Device Software




Our device software algorithm is relatively simple.  We use the Mega32 to:


1.      Sample each analog channel at twice the maximum signal frequency (Nyquist Rate).

2.      Attempt to minimize time in between each channel sample so as to make all 6-channel samples become an instantaneous event.

3.      Construct data packets from the sampled channels.

4.      Send data packets over a communications link at a rate that ensures new data each frame cycle on the simulation software.


Thus, the majority of software constraints come from timing issues.





The KXM52 accelerometers are bandwidth limited to 50 Hz.  Thus, we choose a sampling frequency of 100 Hz to satisfy the Nyquist Rate.  The goal is to achieve 1024-bit resolution to allow for the greatest accuracy.  We implemented a method of over sampling and averaging by sampling the analog signals at 4 times the sampling frequency.  In general, to increase the resolution of a measurement, by W bits, the over sampling frequency must be:


Equation (11): Over sampling Frequency [s1]


Where, W was chosen to be 1, to allow for 11-bit resolution using the 1024 bit internal ADC on the Mega32.  The 11th bit is later eliminated by averaging the signal (divide by four).  Thus, the over sampling frequency is chosen to be 400 Hz.  In this time interval, four independent samples are taken for each channel, and averaged.  A new average value is available at 100Hz.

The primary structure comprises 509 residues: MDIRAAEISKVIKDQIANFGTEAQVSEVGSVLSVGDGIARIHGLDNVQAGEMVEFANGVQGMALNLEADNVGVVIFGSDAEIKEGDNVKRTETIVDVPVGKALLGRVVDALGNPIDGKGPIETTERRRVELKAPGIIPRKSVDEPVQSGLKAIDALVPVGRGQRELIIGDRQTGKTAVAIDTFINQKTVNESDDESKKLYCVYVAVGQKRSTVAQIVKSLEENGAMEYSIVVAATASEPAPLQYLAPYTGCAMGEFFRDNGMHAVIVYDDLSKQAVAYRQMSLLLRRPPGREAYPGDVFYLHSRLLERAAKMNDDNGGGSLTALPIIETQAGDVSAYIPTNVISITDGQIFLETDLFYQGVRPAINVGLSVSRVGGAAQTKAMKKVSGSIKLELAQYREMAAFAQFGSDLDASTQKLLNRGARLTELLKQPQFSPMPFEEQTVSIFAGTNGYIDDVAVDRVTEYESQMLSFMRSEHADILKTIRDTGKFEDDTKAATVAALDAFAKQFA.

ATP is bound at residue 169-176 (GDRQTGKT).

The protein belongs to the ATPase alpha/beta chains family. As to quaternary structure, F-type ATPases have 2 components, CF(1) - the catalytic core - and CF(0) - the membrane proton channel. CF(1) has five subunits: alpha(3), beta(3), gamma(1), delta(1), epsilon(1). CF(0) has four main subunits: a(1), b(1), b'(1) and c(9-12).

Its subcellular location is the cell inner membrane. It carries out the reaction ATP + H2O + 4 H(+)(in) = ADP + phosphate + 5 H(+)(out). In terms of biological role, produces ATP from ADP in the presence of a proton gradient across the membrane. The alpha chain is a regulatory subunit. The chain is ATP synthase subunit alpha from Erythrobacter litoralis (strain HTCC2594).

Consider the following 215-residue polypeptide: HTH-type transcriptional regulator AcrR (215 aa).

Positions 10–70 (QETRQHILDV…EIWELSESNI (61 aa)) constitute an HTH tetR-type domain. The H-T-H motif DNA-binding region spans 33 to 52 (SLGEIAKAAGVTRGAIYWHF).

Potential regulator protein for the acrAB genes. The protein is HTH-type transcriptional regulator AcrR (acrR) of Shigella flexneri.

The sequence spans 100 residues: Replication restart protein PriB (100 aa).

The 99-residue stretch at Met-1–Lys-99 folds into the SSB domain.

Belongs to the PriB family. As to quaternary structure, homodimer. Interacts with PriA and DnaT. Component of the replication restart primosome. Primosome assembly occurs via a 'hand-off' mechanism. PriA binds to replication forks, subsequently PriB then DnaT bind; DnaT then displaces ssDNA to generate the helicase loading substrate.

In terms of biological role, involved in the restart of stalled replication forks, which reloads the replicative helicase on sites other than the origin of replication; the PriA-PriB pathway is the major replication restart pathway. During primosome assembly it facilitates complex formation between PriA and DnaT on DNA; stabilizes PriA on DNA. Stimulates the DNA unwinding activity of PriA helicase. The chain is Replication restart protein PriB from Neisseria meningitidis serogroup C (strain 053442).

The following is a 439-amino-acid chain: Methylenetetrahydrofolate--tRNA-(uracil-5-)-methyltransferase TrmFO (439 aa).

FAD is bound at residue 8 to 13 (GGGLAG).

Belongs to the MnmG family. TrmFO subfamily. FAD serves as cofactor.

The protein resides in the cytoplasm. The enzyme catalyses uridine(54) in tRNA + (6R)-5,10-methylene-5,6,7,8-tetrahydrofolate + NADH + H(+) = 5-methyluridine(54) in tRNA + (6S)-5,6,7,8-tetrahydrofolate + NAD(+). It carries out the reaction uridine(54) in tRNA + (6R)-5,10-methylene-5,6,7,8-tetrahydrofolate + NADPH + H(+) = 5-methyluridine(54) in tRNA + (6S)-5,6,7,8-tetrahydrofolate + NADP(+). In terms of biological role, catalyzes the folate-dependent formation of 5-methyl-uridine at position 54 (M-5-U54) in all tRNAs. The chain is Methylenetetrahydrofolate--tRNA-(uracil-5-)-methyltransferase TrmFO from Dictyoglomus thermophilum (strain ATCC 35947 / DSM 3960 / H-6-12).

Because we are sampling 6 channels, we need to change channels in between each sample.  This is accomplished most easily by changing the channel and then starting a sample.  The internal hardware will not actually start the sample until the new channel is selected and the voltages settles (this takes about 13 cycles).  It then takes about 13 cycles to sample the data.


A faster sampling rate is not possible to due speed constraints of the ADC on the Mega32.  Where the maximum conversion rate, fSMAX using a 125 KHz clock on the ADC is:

Equation (12): Maximum Sample Rate


Where 12-bit resolution would require:


Equation (13): 12-Bit resolution Sampling Rate


Thus, the sampling algorithm is as follows:


1.      For each analog channel:

2.      Select the proper channel in ADMUX using a vector in flash memory.

3.      Start a new conversion by writing 1 to ADCSRA.6.

4.      Poll for completion of the conversion (ADCSRA.6 is 0).

5.      Read the 1024 bit data by reading ADCL first followed by ADCH in left-adjusted format and add it to the data vector storing that channel’s result.